The grade is calculated in part using the ISTEP test scores and other elements included. Those elements are performance, improvement, year-to-year growth in individual student learning compared to other students in the state, closing achievement gaps, graduation rates, and opportunities for students to gain an early advantage on college and careers (advanced placement, dual college credits, and certifications). Schools earn points for each of these areas and also bonus or penalty points. For additional information on the grading system, go to this PowerPoint presentation prepared by Assistant Superintendent Becca Lamon: School Grading A-F Model
I told the 2013 East Noble Academy members last week that I would put ENSC against any other district in our area. We are focused on doing what is best for the individual student and ensuring they have the needed skills, experiences, and exposure outside of the school walls that address the “whole” child and not just mathematics and language arts. Obviously, math and English are critical to a student’s success. Math and English are the foundation skills that direct and can dictate a child’s future. However, only focusing on math and English creates a very narrow perspective for our students and inhibits their ability to effectively choose the direction of their future. While there is room for improvement, our school grades certainly do not reflect the true quality of instruction and student achievement that is occurring daily in our buildings.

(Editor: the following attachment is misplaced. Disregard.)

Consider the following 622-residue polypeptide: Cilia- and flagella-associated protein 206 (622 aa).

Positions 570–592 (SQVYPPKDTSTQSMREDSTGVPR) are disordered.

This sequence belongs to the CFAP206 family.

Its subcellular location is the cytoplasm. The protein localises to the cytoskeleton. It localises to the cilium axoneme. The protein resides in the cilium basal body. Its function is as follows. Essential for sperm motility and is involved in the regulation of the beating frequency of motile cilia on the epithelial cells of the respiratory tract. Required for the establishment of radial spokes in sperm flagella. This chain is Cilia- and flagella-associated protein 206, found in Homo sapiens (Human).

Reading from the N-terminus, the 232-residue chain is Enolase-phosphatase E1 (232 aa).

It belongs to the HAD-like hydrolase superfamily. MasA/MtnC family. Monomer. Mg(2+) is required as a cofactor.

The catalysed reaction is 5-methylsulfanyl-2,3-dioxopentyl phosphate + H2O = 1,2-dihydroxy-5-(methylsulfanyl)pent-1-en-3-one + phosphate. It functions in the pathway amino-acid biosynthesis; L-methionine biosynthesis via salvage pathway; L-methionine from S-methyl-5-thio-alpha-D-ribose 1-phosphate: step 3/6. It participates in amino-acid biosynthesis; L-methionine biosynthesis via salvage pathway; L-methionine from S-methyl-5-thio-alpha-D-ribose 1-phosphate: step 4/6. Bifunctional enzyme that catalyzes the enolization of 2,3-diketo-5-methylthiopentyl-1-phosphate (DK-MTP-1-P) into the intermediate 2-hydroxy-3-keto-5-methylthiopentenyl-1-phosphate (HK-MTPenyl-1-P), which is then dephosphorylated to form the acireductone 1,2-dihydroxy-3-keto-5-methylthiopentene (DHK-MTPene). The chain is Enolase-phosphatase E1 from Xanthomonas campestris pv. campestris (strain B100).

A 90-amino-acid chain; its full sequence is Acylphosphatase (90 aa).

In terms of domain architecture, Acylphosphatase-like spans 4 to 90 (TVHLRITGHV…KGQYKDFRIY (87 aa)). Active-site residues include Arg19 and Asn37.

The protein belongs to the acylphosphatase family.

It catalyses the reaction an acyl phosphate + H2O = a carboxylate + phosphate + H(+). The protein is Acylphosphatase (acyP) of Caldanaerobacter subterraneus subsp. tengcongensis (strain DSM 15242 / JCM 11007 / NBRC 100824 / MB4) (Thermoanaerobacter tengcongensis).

ENSC has established anonymous bullying tip lines for each of their buildings. We always recommend a student tell an administrator, teacher, or adult in the building of a bullying issue and if he/she is not comfortable doing that, parents are encouraged to get involved and contact their child’s school. If this is still not an option, bullying can be reported by telephone or email to anonymous bullying tip lines at each of the ENSC buildings.
To anonymously report a bullying issue using the telephone, call 260-347-5512. When prompted, select one of the following building numbers and then leave your message.
2-East Noble High School
3-East Noble Middle School
4-North Side Elementary
5-Rome City Elementary
6-South Side Elementary
7-Wayne Center Elementary
8-Alternative Learning Center
If you prefer to report using email, use the following email addresses: